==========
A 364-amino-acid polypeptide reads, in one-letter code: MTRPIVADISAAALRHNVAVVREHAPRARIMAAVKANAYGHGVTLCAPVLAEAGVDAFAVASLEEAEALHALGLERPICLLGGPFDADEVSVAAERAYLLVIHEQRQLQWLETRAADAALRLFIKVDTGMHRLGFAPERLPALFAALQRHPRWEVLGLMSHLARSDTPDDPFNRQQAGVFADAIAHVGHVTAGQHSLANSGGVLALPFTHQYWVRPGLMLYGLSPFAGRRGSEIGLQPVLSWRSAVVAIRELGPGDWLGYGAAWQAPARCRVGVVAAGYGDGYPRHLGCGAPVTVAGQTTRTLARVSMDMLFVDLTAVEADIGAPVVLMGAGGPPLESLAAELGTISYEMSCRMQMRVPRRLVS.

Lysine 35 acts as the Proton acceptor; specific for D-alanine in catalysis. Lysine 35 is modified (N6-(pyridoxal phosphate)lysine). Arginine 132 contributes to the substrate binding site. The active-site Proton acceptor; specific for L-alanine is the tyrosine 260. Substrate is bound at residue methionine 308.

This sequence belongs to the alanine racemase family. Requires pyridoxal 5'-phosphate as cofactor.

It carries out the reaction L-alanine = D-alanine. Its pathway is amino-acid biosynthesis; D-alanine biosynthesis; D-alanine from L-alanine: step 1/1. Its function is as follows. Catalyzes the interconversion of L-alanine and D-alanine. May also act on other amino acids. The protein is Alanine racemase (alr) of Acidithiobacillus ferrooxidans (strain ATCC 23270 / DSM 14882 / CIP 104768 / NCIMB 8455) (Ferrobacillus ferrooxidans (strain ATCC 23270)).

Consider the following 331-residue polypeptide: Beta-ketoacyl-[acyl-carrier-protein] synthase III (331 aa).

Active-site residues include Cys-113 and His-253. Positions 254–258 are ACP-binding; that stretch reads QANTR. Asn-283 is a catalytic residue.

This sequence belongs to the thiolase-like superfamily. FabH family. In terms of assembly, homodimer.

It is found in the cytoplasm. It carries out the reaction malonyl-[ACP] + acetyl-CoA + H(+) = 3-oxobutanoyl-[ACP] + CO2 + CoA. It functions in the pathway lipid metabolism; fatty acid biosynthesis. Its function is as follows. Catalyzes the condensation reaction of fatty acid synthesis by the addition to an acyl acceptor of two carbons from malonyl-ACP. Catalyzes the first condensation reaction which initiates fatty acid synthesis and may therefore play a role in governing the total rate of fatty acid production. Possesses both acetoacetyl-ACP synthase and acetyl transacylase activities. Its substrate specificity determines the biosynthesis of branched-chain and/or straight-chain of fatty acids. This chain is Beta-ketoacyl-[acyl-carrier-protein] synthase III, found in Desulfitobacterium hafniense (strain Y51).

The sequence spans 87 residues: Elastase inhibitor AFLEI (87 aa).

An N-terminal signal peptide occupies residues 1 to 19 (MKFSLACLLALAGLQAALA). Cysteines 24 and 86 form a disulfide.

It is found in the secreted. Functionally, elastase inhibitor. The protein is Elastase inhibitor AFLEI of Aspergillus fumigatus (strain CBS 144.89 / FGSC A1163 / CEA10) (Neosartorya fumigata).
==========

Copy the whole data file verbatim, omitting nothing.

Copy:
A 364-amino-acid polypeptide reads, in one-letter code: MTRPIVADISAAALRHNVAVVREHAPRARIMAAVKANAYGHGVTLCAPVLAEAGVDAFAVASLEEAEALHALGLERPICLLGGPFDADEVSVAAERAYLLVIHEQRQLQWLETRAADAALRLFIKVDTGMHRLGFAPERLPALFAALQRHPRWEVLGLMSHLARSDTPDDPFNRQQAGVFADAIAHVGHVTAGQHSLANSGGVLALPFTHQYWVRPGLMLYGLSPFAGRRGSEIGLQPVLSWRSAVVAIRELGPGDWLGYGAAWQAPARCRVGVVAAGYGDGYPRHLGCGAPVTVAGQTTRTLARVSMDMLFVDLTAVEADIGAPVVLMGAGGPPLESLAAELGTISYEMSCRMQMRVPRRLVS.

Lysine 35 acts as the Proton acceptor; specific for D-alanine in catalysis. Lysine 35 is modified (N6-(pyridoxal phosphate)lysine). Arginine 132 contributes to the substrate binding site. The active-site Proton acceptor; specific for L-alanine is the tyrosine 260. Substrate is bound at residue methionine 308.

This sequence belongs to the alanine racemase family. Requires pyridoxal 5'-phosphate as cofactor.

It carries out the reaction L-alanine = D-alanine. Its pathway is amino-acid biosynthesis; D-alanine biosynthesis; D-alanine from L-alanine: step 1/1. Its function is as follows. Catalyzes the interconversion of L-alanine and D-alanine. May also act on other amino acids. The protein is Alanine racemase (alr) of Acidithiobacillus ferrooxidans (strain ATCC 23270 / DSM 14882 / CIP 104768 / NCIMB 8455) (Ferrobacillus ferrooxidans (strain ATCC 23270)).

Consider the following 331-residue polypeptide: Beta-ketoacyl-[acyl-carrier-protein] synthase III (331 aa).

Active-site residues include Cys-113 and His-253. Positions 254–258 are ACP-binding; that stretch reads QANTR. Asn-283 is a catalytic residue.

This sequence belongs to the thiolase-like superfamily. FabH family. In terms of assembly, homodimer.

It is found in the cytoplasm. It carries out the reaction malonyl-[ACP] + acetyl-CoA + H(+) = 3-oxobutanoyl-[ACP] + CO2 + CoA. It functions in the pathway lipid metabolism; fatty acid biosynthesis. Its function is as follows. Catalyzes the condensation reaction of fatty acid synthesis by the addition to an acyl acceptor of two carbons from malonyl-ACP. Catalyzes the first condensation reaction which initiates fatty acid synthesis and may therefore play a role in governing the total rate of fatty acid production. Possesses both acetoacetyl-ACP synthase and acetyl transacylase activities. Its substrate specificity determines the biosynthesis of branched-chain and/or straight-chain of fatty acids. This chain is Beta-ketoacyl-[acyl-carrier-protein] synthase III, found in Desulfitobacterium hafniense (strain Y51).

The sequence spans 87 residues: Elastase inhibitor AFLEI (87 aa).

An N-terminal signal peptide occupies residues 1 to 19 (MKFSLACLLALAGLQAALA). Cysteines 24 and 86 form a disulfide.

It is found in the secreted. Functionally, elastase inhibitor. The protein is Elastase inhibitor AFLEI of Aspergillus fumigatus (strain CBS 144.89 / FGSC A1163 / CEA10) (Neosartorya fumigata).